NASHVILLE It's been a roller-coaster year for Texas
quintet Sons of the Desert, who
release their MCA Nashville debut, Change, this week, after
leaving Epic Records over a couple of song disputes.
The band claimed "creative differences" with Epic and parent label Sony
Music Nashville on their unreleased sophomore album, citing issues
involving their losing the single release of the song "Goodbye Earl"
HREF="http://media.addict.com/music/Dixie_Chicks/Goodbye_Earl.ram">RealAudio excerpt of Dixie Chicks' version COLOR="#003163">Dixie Chicks
HREF="http://media.addict.com/music/Dixie_Chicks/Goodbye_Earl.ram">RealAudio excerpt of Dixie Chicks' version) to the
COLOR="#003163">Dixie Chicks who posted a #2
Billboard hit with it and their own song "Albuquerque"
HREF="http://media.addict.com/music/Sons_Of_The_Desert/Albuquerque.ram"> RealAudio excerpt
RealAudio excerpt). The Sons felt they'd been given short shrift
on "Albuquerque," owing to a produced version they didn't like.
The Sons had been singing "Earl" in concert, and they recorded it for
their second album. The Chicks began playing it live and recorded it on
their album Fly. But when it came time for choosing singles, Sony
gave permission for the Dixie Chicks not Sons of the Desert
to release the song.
After the male-bashing brouhaha surrounding "Goodbye Earl," the Sons
find it interesting to note that men originally recorded the song, which
has a "Thelma and Louise" theme.
"We've been told when we sing it, it's taken like a story an
audio movie but that when females sing it, it's taken literally,"
Sons frontman Drew Womack said.
His brother, guitarist Tim Womack,
further explained: "We played the song for several radio stations, and
we never received comments calling it male-bashing."
Representatives for Sony Music Nashville and the Dixie Chicks declined
A New Day With MCA
The group said goodbye to these woes, however. When MCA Nashville
recruited the Sons for its roster, the quintet parted with Epic.
"[MCA Nashville President] Tony Brown was a fan of our first album and
said he wouldn't try to change us; he just wanted to get us out in front
of more people," bass player Doug
"We've really gained a new sense of respect and confidence with this
change," added Drew Womack, who co-wrote five of 11 songs on
Change, compared with three on the unreleased project.
"The same goes for the studio," Virden continued. "We were recording
within two or three weeks of signing our deal, and we had a lot more
input with this album." Tim Womack also appreciated the rush into the
recording process, as "we had started second-guessing ourselves."
Besides their MCA debut album, the Sons also recently provided
background vocals on unrelated Lee Ann
Womack's hit "I Hope You Dance." When we first heard this
song, it was magic," Drew Womack said. "We've been fortunate to be a
part of some great songs."
They also backed Ty Herndon on his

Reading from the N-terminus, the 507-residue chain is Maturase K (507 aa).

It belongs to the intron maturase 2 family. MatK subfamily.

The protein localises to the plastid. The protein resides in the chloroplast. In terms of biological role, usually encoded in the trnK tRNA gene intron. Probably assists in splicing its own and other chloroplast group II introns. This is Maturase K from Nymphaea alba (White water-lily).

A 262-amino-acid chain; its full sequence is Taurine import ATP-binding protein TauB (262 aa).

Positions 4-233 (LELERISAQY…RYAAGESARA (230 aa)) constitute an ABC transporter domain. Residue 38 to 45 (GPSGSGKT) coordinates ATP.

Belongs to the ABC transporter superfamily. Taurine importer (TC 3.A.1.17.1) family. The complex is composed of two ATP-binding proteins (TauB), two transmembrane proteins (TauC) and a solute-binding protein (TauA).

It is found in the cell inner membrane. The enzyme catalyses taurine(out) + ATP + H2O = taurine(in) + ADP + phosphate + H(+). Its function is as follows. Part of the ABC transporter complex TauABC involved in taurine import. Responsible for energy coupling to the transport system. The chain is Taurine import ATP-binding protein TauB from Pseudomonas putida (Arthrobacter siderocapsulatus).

#1 hit "It Must Be Love," and Drew Womack co-wrote the
COLOR="#003163">Kenny Chesneychart-topper "She's Got It
Their own material becomes more rocking on Change, a switch from
their ballad-heavy debut that spawned the hits "Whatever Comes First,"
"Hand of Fate" and "Leaving October."
But their emphasis on strong lyrics and harmony continues, and the aptly
named title track seems as if it were written for them. "Tony called us
and said, 'We found the title track and first single.' It had to be,
because of what we've been through," explained Drew Womack, who even
changed his physical appearance by cropping his long locks.
What's more, the album sounds more like their live-performance style
down to "Real Fine Love," a song by John
Hiatt, whose songs they frequently draw upon in concert.
"[Hiatt] is one of my biggest influences," Drew Womack said. "But we
took out one verse, to shorten it, so you'll have to buy the Hiatt
version for its entirety."
A new version of "Albuquerque" is edgier than the slower counterpart
previously released as a single. "We wanted to cut it again, to sound
like our live performance," Drew Womack said. "Albuquerque" was written
by tunesmiths Chris Lindsey and
Stephonie Seekel, who also
contribute "Everybody's Gotta Grow Up Sometime," which tells a tale
about GI Joe ditching the IRS by hiding out in Mexico.
Other highlights include the textured cut "From Goodbye to Hello," which
marks the first song finished by co-writers Drew and Tim Womack and
Virden, and "Too Far to Where You Are," which finds Drew Womack wrapping
his pipes around a soaring pop melody originally on hold for country
superstar Tim McGraw.
"We wanted to do something like some of the '80s bands we liked, and
this one reminds of Squeeze," Drew
Takin' It On The Road
Sons of the Desert will hit the road in support of the album on the
Spare Change Tour, beginning June 16 in Hastings, Neb., through Sept.
16, when they'll wrap up in Hutchinson, Kan.
According to Virden, the tour will be a return to their club-circuit
roots. "We'll be playing some free shows at smaller venues, which feels
good because that's where we came from."